Over time you will probably develop a close relationship with your mechanic. They get to know you, your family, your driving patterns, what you like in a vehicle and what you need to keep safe on the road. It’s a wonderful relationship that grows over time.
Does that mean that at some point you will get comfortable enough with your mechanic to start bringing your own vehicle parts in for them to use?
Understanding the Basics of Bringing Your Own Car Parts
The best analogy we can offer here is to think about the relationship you have with your favourite local restaurant or takeaway joint. Over time you get to know each other quite well, and you may even be greeted by name when you enter.
That level of friendliness and familiarity improves the relationship over time and usually means you’re getting a higher level of customer service. But does it mean you can start helping the chef prepare your food?
You may make a few special requests or ask for things that are not on the menu. But you wouldn’t bring your own ingredients in to be used. The chef, and the business as a whole, will have specific reasons for this – health and safety, quality control over the end product, complications around costs of goods sold and prices charged, etc. It just doesn’t happen.
The same holds true for the automotive industry. You trust the professionals for a number of reasons.
The Pros and Cons of Supplying Your Own Parts
There are a few common reasons why customers are interested in bringing their own vehicle parts to their mechanic. In the customer’s mind, there are some benefits or pros to providing their own parts.
The most common reason is that the vehicle owner thinks they can save money by buying a part themselves and providing it to the mechanic. This may or may not be true, depending on your mechanic.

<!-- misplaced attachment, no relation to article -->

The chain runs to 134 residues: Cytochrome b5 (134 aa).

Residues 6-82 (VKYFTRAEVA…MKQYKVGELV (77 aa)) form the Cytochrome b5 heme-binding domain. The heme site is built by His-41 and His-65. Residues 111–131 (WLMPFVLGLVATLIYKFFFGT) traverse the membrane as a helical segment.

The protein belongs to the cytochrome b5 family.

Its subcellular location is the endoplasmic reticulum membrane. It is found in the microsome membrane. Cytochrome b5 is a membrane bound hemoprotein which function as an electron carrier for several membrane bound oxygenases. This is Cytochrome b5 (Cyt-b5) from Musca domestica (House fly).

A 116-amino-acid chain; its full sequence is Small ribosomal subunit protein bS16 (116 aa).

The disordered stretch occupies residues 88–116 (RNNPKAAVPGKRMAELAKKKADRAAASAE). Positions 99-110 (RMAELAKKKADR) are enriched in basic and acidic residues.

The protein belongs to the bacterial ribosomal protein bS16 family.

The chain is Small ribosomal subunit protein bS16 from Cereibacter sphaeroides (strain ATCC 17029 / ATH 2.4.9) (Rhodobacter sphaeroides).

Some mechanics buy parts in multiples instead of one-offs, so they may be able to get a better price for a part than you can. Some mechanics add a mark-up to parts. You’ll usually see parts and labour specified separately on your invoice, so it also makes sense to see costs divided that way as well when you ask for a quote.
Occasionally, a car owner will offer to bring in a part that is rare or customised, thinking the mechanic doesn’t have access to it. Always check this. You’d be surprised at how much your mechanic can source. The team at Mt Roskill Collision Centre is experienced in working with a wide range of models, including imports and luxury vehicles. It’s a very rare occurrence for us to not be able to source a required part.
Car owners and, in particular, car enthusiasts sometimes think the other benefit of bringing their own part to a mechanic is so that they can reuse a part they have. Perhaps it adds special features to the vehicle. Or perhaps it is a part that hasn’t been used for very long. We don’t recommend this approach for a number of reasons that we’ll go into below.
Mechanic Policies and Industry Standards
In New Zealand, most mechanics prefer not to use parts supplied by customers. It is NZ industry standard that parts are an element of the service provided by an automotive mechanic.
They will diagnose any issues with your vehicle and provide a recommended course of action, which will include any new or replacement parts required.
Mechanics are held legally liable for the quality of their work under NZ law. If they use a part that ends up being ill-suited or faulty, or that causes other issues with the vehicle, they may face financial and legal consequences.
Legal and Warranty Implications
The reason automotive mechanics prefer to use parts that they source themselves is because it gives them much more control over the standard of their work and the safety of the vehicles they work on.